We’re looking for the maximum nightly price based on double occupancy as listed on the property’s Web site for high season, excluding holidays, coupon codes or package rates. Enter your answer by Sunday night, January 29, at 11:59 p.m. Eastern Time to win. We’ll contact the winner and reveal the answer on Monday.

– written by Jodi Thompson

Need a smile? Check out this video from Finnair, featuring an in-cabin musical celebration of India’s Republic Day (which is today, January 26):



We spend plenty of time writing about the ills of the air travel industry, but we love drawing attention to moments like these when the airlines really do get it right. For more, see 3 Flight Attendants Who’ve Elevated Air Travel and Richard Simmons’ flight safety video.

–written by Sarah Schlichter

globeThis weekend, I’ll be in the company of Arthur Frommer, Rick Steves, Lisa Ling and thousands of other avid travelers. I’ll be checking out music and dance performances from around the world, and learning how to cook exotic dishes like Taiwanese popcorn chicken. And I’ll have the chance to win a vacation to Belize or India or even beyond.

In short, I’ll be at the Los Angeles Times Travel Show — and you could be too.

Los Angeles Without a Car

What exactly is a travel show? It’s not a TV program on the Travel Channel. No, it’s a big, colorful expo featuring exhibitors from travel companies and destinations around the world. It usually includes vacation giveaways, expert panels and talks, tons of information and inspiration, and — of course — plenty of fun freebies.

The Los Angeles Times Travel Show has all of that and more, and it’s coming up this weekend. But if you can’t make it to the City of Angels, there’s probably a travel show coming to a city near you. Below is a sampling of upcoming events around the U.S. and Canada.

Chicago: Travel & Adventure Show (January 28 – 29)

Boston: Boston Globe Travel Show (February 10 – 12)

Seattle: Golf and Travel Show (February 10 -12)

San Francisco: Travel & Adventure Show (February 18 – 19)

Spokane: Golf and Travel Show (February 18 – 19)

New York: New York Times Travel Show (March 2 – 4)

Vancouver: Golf and Travel Show (March 3 – 4)

Washington D.C.: Travel & Adventure Show (March 17 – 18)

Miami: Miami Travel Show (May 4 – 6)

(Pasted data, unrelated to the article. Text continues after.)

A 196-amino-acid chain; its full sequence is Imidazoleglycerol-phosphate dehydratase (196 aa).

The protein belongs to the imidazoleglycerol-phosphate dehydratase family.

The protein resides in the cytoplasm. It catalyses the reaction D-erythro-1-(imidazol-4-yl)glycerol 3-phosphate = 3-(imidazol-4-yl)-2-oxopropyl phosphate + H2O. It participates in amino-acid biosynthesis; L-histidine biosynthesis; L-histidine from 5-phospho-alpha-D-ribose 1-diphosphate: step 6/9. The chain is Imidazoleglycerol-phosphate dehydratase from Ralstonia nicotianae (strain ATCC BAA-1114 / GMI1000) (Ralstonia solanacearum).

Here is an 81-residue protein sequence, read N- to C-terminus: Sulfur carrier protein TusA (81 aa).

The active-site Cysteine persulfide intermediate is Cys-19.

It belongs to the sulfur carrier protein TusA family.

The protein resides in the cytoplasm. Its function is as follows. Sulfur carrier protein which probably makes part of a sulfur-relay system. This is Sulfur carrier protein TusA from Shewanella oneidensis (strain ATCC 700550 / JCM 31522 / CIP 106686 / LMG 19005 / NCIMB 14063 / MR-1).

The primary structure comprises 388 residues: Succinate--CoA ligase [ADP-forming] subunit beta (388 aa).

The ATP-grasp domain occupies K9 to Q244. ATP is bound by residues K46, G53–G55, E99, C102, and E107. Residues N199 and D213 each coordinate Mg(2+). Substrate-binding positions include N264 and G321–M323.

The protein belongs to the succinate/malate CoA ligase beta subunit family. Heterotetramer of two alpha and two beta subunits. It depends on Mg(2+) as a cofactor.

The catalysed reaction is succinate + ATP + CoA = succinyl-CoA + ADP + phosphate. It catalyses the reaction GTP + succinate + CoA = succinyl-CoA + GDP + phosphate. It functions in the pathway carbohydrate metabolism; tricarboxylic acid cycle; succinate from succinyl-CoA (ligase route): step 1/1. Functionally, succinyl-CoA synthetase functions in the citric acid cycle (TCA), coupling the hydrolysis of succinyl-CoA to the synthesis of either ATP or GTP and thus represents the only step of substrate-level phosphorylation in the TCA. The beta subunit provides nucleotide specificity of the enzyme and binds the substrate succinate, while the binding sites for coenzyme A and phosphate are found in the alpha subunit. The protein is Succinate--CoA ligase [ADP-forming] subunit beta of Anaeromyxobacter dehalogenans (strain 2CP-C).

If you’re in the Los Angeles area, why not come on out to the show this weekend? Admission is just $10. Look for me at the Travel in Style Pavilion, where I’ll be speaking on a panel about travel and shopping. Hope to see you there!

– written by Sarah Schlichter

Home of the National Elk Refuge and Grand Teton National Park, Jackson Hole is one of the best places on Planet Earth to see wildlife in winter. This is not to slight nearby Yellowstone National Park. It’s just that the “hole” that is Jackson Hole concentrates a lot of animals in a relatively small, convenient space. So on a recent day off from skiing, my wife and I tried to see how many furry critters we could spot in one day.

bighorn sheep


Because we were staying at Spring Creek Ranch, which overlooks the town of Jackson, we took a wildlife tour with Kurt Johnson, Spring Creek’s chief naturalist. Armed with a BS in wildlife biology, an MS in natural resources and a van full of optical gear, Johnson knows wildlife better than Batali knows pasta.

Before we’d even left the ranch Johnson spotted some long-eared mule deer, including a 400-pound buck. Mule deer, like many animals in cold habitats, grow larger than their cousins in more temperate areas. But there are exceptions to every rule: We also passed a northern shrike, a tiny, innocuous-looking songbird that impales its prey on thorns until they bleed to death. Tough neighborhood.

Winter Vacations Without the Skis

Our first stop was on the eastern edge of the flat, rectangular National Elk Refuge,